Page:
I was tagged in a Facebook post yesterday that touted the efficacy of a new miracle weight-loss pill. Using the same principles as a Ketogenic diet, this advertisement claimed that it would erase those stubborn pounds that refused to budge despite all of my best efforts.
These types of ads trigger me. Sometimes, I’m simply annoyed; other times, I’m downright enraged. Why? Because they hook into that part of me that feels less than, that feels frumpy, or fat, or tired, or hopeless—the part of me that harshly judges myself (and others) and finds us all seriously lacking. Typically, I let the emotions flow over me and delete the email or pass by the post. I remember a time not too long ago that I gave into my feelings of despair, clicked on the ad, watched the video, and then found myself hitting send and purchasing a program that promised to deliver a new me. It was no surprise that after I downloaded (and saved!) the materials, I did nothing with them. They weren’t speaking to the real me, or what was really the root of my discontent. They offered a Band-aid “fix” and one that I didn’t really believe in to begin with. But, I wanted to change something.
The feelings of doubt and dissatisfaction; the need to criticize and judge; the sadness that I no longer felt or looked like I once did—all of these emotions were uncomfortable and I didn’t want to feel them. I just wanted someone to make them stop. . .
What I have come to realize is that the shape and weight of my body is not the cause of my negative self-perception—I am. I am the one who engages in disparaging self-talk, I am the one who makes food choices that “reward” or “punish”. I am the one who “whips myself into shape”. I collect and accumulate shame like Smaug hoards gold. And, I am not alone. In our daily lives we are all bombarded with images and sound bites of what our perfect bodies, our perfect diets, our perfect exercise, our perfect lives should look, sound and feel like. If we choose to compare and contrast, most of our egos will announce that we come up short every time. It’s not just a matter of if we are “less than” it’s a matter of to what degree and in how many areas. Then, in those areas where we somehow deem ourselves to “pass muster,” we become superior—with a need to defend our position.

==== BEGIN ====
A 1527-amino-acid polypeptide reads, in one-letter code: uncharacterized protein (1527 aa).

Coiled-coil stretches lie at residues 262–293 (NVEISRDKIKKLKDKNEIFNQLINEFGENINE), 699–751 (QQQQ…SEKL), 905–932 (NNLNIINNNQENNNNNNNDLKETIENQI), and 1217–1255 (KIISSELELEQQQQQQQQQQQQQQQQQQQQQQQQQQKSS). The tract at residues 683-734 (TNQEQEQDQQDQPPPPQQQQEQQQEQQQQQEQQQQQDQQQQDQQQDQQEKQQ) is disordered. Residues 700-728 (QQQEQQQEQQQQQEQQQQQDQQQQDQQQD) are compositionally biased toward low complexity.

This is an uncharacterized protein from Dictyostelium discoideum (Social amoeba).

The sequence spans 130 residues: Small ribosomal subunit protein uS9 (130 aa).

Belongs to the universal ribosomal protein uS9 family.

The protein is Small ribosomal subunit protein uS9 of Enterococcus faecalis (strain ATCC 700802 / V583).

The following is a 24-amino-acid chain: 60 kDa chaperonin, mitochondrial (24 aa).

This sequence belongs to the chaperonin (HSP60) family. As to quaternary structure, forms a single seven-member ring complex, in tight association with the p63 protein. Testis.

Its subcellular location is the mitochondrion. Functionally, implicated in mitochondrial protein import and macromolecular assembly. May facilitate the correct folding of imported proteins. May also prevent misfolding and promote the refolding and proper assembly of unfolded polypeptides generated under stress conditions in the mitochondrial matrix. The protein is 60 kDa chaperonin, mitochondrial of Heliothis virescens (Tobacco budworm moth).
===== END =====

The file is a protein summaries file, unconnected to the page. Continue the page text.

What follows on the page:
I once had a professor tell us that “comparisons are odious”. I agree. The more I compare and find myself lacking (or superior), the more I separate myself from others. I become other. Other is lonely. Other is judgmental. Other is exhausting. Perhaps, the biggest casualty of “other” is the separation I create within myself. When I judge and criticize, when I tear myself down or build myself up, I am depriving myself of my inner wise woman, of my inner creative, of the awareness of who I am at the essence of my being, of my Truth.
When, instead, I pause to connect with this inner wisdom that is me; I find love—acceptance—awareness. Even in my darkest hours, I can access a brilliant spark that guides me, when I give it space, let it breathe, and embrace myself.
I created Beautiful Body Mine from that space in the darkness, the place in me that yearns to be in communion with other women who long to love themselves, who desire connection, who want to create. I created Beautiful Body Mine because I want to live in communion with my own body—loving her, accepting her, honoring her—listening to the messages she is giving me. And, I know that together, a small group of women gathering with intention always magnifies the power of their individual intentions. I’ve witnessed this power time and time again—the power of a safe space to explore, acknowledge, create, release & celebrate.